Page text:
December 16, 2018 – Clint Eastwood plays a down-on-his-luck horticulturalist who is shunned by his own family because he has always put his work first. Facing foreclosure and financial ruin, he turns to crime, driving drugs around the country for a Mexican cartel.
When I saw the previews for this movie, I thought I knew what the story was going to be, but it surprised me. I thought it was going to be about a guy forced to spy on drug dealers by the police. Instead, it is a story about a man seeking redemption for his own past.
This movie, directed by Clint Eastwood, is based on a true story about Leo Sharp, a World War II veteran in his 80s who grew some of the best Day Lilies in the country, and also drove drugs for the Sinaloa Cartel. In the movie, Eastwood plays Earl Stone, a man who spent his life tending flowers at the expense of tending to his own family. Unable to adapt to the internet, he lost his flower business, and went to work as a drug mule.
In a flashback scene Stone is shown entertaining people at a flower convention, and missing out on his daughter's wedding at the same time. His daughter, Iris, is played by Eastwood's daughter, Alison Eastwood. He later causes a scene with his ex-wife Mary (Dianne Wiest of “Dan in Real Life”) at a reception.
When Stone starts making big money hauling drugs, he gets his property out of foreclosure, then gives $25,000 to the local Veterans of Foreign Wars chapter to fix their burned out building. He pays for his granddaughter's wedding reception and begins to spend more time with his family, who gradually begin to forgive him for his past behavior.
Stone is so successful hauling drugs for the Cartel, that a Cartel boss, Laton (Andy Garcia of “Ocean's Eleven”) flies him to Mexico to meet him in person. He gives special instructions to Stone's handler, Julio (Ignacio Serricchio) to let Stone handle deliveries in his own way. But trouble is brewing for Stone and the Cartel.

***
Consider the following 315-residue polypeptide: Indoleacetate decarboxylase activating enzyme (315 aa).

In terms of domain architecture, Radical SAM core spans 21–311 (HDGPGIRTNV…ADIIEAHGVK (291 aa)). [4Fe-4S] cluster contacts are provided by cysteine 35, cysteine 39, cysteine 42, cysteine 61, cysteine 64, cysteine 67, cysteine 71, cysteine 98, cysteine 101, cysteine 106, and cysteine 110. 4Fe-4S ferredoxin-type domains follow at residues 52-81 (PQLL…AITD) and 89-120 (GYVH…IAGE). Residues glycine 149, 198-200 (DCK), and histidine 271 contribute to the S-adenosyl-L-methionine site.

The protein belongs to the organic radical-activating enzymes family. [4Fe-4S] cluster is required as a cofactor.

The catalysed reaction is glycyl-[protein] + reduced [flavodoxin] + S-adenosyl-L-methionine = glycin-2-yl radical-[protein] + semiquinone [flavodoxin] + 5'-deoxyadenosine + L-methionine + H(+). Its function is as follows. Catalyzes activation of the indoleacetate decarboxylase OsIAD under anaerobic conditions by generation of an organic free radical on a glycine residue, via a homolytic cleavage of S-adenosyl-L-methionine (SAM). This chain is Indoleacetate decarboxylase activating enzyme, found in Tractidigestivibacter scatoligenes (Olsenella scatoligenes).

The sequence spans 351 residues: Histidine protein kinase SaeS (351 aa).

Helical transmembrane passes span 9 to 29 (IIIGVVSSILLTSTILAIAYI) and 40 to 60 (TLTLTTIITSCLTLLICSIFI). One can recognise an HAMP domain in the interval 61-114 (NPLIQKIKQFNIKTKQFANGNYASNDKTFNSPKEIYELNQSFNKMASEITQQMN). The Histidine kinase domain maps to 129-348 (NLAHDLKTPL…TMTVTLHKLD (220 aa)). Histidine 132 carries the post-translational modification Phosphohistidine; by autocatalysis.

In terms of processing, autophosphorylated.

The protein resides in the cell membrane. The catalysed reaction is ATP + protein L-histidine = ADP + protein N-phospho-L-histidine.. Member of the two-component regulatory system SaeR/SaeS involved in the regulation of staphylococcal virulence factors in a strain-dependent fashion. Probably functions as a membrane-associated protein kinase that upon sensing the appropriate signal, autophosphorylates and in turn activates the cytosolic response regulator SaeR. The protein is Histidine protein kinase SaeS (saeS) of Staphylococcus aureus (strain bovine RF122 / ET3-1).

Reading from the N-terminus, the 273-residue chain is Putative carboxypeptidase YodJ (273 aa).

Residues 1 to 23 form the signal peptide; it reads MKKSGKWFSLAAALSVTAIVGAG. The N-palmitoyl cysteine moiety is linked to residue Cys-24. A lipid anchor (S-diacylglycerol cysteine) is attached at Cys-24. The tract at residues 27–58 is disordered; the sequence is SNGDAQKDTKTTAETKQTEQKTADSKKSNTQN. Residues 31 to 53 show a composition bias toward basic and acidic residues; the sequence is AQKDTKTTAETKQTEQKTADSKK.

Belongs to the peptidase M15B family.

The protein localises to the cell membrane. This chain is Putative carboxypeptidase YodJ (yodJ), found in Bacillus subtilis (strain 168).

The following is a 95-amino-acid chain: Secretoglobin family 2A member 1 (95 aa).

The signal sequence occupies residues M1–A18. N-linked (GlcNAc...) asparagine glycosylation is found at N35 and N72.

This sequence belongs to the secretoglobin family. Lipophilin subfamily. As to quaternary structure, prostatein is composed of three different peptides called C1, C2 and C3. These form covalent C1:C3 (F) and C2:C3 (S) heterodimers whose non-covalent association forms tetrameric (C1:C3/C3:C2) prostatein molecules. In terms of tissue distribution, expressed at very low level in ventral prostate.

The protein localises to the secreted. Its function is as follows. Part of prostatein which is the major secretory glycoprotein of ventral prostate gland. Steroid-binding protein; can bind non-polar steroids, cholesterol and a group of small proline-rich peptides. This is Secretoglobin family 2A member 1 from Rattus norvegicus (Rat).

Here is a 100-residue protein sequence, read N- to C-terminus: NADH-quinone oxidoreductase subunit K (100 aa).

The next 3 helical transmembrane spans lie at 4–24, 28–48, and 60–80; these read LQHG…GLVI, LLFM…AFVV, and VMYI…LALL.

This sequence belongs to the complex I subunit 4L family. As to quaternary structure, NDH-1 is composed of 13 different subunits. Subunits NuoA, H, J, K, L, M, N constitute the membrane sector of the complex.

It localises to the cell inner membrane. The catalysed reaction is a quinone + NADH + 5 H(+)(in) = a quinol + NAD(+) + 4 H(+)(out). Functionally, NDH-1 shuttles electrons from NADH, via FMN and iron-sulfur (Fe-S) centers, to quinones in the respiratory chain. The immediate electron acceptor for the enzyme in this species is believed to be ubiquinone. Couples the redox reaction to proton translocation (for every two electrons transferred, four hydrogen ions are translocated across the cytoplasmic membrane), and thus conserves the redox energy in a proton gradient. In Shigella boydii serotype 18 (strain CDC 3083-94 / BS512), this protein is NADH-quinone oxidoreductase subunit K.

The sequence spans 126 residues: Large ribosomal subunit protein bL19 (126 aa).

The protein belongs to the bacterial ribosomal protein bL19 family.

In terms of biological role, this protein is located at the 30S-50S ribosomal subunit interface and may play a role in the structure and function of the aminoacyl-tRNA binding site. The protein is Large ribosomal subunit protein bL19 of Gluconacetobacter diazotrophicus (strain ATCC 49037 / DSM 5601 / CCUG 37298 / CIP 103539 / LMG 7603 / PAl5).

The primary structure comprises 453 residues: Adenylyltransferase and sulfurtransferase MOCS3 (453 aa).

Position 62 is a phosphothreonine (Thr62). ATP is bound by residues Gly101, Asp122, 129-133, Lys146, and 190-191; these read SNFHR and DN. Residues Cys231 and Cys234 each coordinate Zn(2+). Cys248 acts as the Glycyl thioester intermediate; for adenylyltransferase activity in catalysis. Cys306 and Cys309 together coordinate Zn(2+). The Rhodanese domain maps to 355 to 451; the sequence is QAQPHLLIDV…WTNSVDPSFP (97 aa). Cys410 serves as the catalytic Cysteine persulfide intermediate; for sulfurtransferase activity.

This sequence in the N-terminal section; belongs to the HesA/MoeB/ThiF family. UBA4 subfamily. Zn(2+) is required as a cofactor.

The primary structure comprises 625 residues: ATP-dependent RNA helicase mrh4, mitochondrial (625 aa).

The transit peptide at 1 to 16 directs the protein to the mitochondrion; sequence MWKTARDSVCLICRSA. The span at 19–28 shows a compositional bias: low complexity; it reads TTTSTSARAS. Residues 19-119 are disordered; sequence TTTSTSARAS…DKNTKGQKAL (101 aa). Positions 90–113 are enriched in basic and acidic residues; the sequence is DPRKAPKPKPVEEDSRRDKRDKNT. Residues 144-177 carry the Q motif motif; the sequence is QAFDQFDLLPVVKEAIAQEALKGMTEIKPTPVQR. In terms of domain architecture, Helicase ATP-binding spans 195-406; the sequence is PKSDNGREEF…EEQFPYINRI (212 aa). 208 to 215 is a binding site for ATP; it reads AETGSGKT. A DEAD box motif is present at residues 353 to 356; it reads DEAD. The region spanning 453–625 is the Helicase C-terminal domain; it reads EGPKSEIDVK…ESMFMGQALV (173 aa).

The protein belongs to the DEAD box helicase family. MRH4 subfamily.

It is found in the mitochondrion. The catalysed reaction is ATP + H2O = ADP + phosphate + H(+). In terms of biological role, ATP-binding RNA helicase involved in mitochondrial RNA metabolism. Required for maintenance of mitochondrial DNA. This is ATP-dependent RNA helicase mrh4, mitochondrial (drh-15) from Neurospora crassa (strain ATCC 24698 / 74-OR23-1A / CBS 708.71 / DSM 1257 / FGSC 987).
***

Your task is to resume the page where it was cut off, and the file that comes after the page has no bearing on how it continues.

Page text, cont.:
A parallel story has DEA agents, Colin Bates and Trevino (Bradley Cooper of “A Star is Born” and Michael Peña of “The Martian”) zeroing in on Stone, known to them only by his Cartel nickname, “Tata” (grandfather). The DEA and police both get close to Stone several times, but he keeps slipping through their nets, mostly because he doesn't look the part of a drug runner. There is a nice scene between Bates and Stone that takes place before Bates knows who Stone really is, and another good scene between the two later on.
There are changes afoot in the Cartel as well. A change in leadership results in a clampdown on Stone. He is told in the most brutal terms that he is to follow orders to the letter and stay on schedule from now on, or else. There comes a time, however, that Stone must choose to violate his instructions, and his schedule, for the sake of his family.
The performances of Eastwood and Wiest are very powerful, along with that of Taissa Farmiga (“The Nun”) who plays Ginny, Stone's granddaughter. There is some drama in this film, but mainly it is a story, and an effective one at that, about a man trying to redeem himself in the eyes of his family. This film rates a B.
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